Honeymoon:  This phase usually begins with remorse. The abuser is sorry, promising not to do this again. They may be extra affectionate, including buying gifts or engaging in helpful behaviours around the house to “make up” for the abuse. Many will promise to change, promise to stop abusing, or promise that it will never happen again. This phase can feel so lovely to the victim that they will often accept the abuser’s reasoning that it was their fault. They may try to adjust their own behaviour as the next tension building phase begins, believing themselves responsible for the prevention of the next “explosion”.

Not all abusive relationships have a honeymoon phase. Those that do usually see it slowly diminish over time as the cycle continues to go around and around. Generally, each explosive phase is worse than the one before it.

So, Why Doesn’t she just leave? 

Lesley Morgan Steiner is a survivor of domestic violence and author of “Crazy Love” In an excellent TED talk about why domestic abuse victims don’t leave, she helps us to understand the complex answer to the frequently asked question, why doesn’t she leave?

She says,  “Why did I stay? The answer is easy. I didn’t know he was abusing me. Even though he held loaded guns to my head, pushed me down stairs, threatened to kill our dog, pulled the key out of the car ignition as I drove down the highway, poured coffee grinds on my head as I dressed for a job interview, I never once thought of myself as a battered wife. Instead, I was a very strong woman in love with a deeply troubled man, and I was the only person on earth who could help Connor face his demons.”

In this TED talk, Lesley is letting us know that DV is a complex situation that involves great care and love for the abuser. It is not simple to leave. In addition, there may be children that need to be taken care of and the concern of negatively affecting their life. The victim has been alienated from friends and family (and may believe in the alienation being the family/friend’s fault) so seeking support is difficult.

In addition, leaving the perpetrator may be extremely dangerous. As Lesley says later in the talk, “Over 70 percent of domestic violence murders happen after the victim has ended the relationship, after she’s gotten out, because then the abuser has nothing left to lose”. Even with the threat of danger, most victims who leave go on to live fulfilling lives and have healthy relationships.

There are some basic things you can do to prepare for leaving, even if you are not ready yet:

Tell someone you love about what is happening to you.
Hide a set of car keys.
Make a copy of financial information: bank accounts, password etc
Pack and then hide a bag with keys, extra clothes, important papers, money, and medicines. You could keep it at a trusted friend or family members house.
Have a plan for calling the police in an emergency. Know where you’ll go and how you’ll get there.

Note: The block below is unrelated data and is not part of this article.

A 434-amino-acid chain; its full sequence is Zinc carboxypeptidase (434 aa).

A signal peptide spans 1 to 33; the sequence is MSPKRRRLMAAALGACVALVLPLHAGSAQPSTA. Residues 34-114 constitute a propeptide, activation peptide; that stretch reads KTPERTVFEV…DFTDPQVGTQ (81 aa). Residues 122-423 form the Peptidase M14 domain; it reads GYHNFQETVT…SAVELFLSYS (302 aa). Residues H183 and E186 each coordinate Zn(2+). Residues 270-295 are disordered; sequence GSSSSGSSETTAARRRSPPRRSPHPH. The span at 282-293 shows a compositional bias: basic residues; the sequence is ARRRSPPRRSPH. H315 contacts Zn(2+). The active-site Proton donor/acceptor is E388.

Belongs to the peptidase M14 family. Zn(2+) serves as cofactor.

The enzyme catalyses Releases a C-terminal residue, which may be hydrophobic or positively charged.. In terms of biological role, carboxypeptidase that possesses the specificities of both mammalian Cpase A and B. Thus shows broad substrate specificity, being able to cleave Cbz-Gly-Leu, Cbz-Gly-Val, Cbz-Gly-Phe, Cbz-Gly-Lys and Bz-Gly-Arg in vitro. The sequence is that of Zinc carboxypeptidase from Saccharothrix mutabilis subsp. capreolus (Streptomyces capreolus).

To ensure safety after you have left, it is a good idea to be in contact with your local support organisation, and to change any regular appointment times, sporting events or activities. You can also change your usual travel routes (to work, school etc), and have a friend or family member that you can frequently check in with.

How can you help someone you love?

Are you worried about someone you love? Here are signs that indicate a potential DV relationship:

They have gradually become quiet/withdrawn
They are reserved and distant
Have dropped out of activities they would usually enjoy
Cancel appointments or meetings with you at the last minute
Often late to work or other appointments
Exhibits excessive privacy concerning their personal life or the person with whom they’re in a relationship
Isolating themselves by cutting off contacts with friends and family members
Feel like they must choose between you and your partner
Checks in unnecessarily with the partner
Seems unnecessarily anxious to please partner
Have children who seem timid, frightened, or extremely well-behaved when the partner is around
If you find the above signs are true for your friend or family member, it might be time to ask them about it. Let them know you have no judgements about their situation and love and support them unconditionally. The absolute best thing to do is to keep a strong tie with the victim, even when the perpetrator is working toward isolation and alienation. This may mean not taking your friends withdrawn behaviour personally and not letting yourself be angry at the abuser (which can be difficult). Support your friend in whatever way they need and let them know you are there for them, and will always be there for them, even if you do not agree with the relationship. Make sure they know you will always stand by them, no matter what. Offer to be the person they come to should they ever need it.



Almost every town has a local support group for DV that will take in the victim and children of a DV relationship. For more information check out the White Ribbon Campaign where you can find your local support group.

Lesley Steiner’s incredible talk on why she doesn’t leave:

Amazing article by Huff Post that explains the cycle of brainwashing as studied by Psychologist Robert Jay Lifton but as it specifically pertains to domestic abuse:

Published by

Jenny Podorozhnaya

I am a Clinical Supervisor and Psychotherapist, Hypnotherapist, Coach and Trainer living on the Eyre Peninsula in South Australia. I have four children and two cats and am married to Dimitry. All of this keeps me reasonably busy.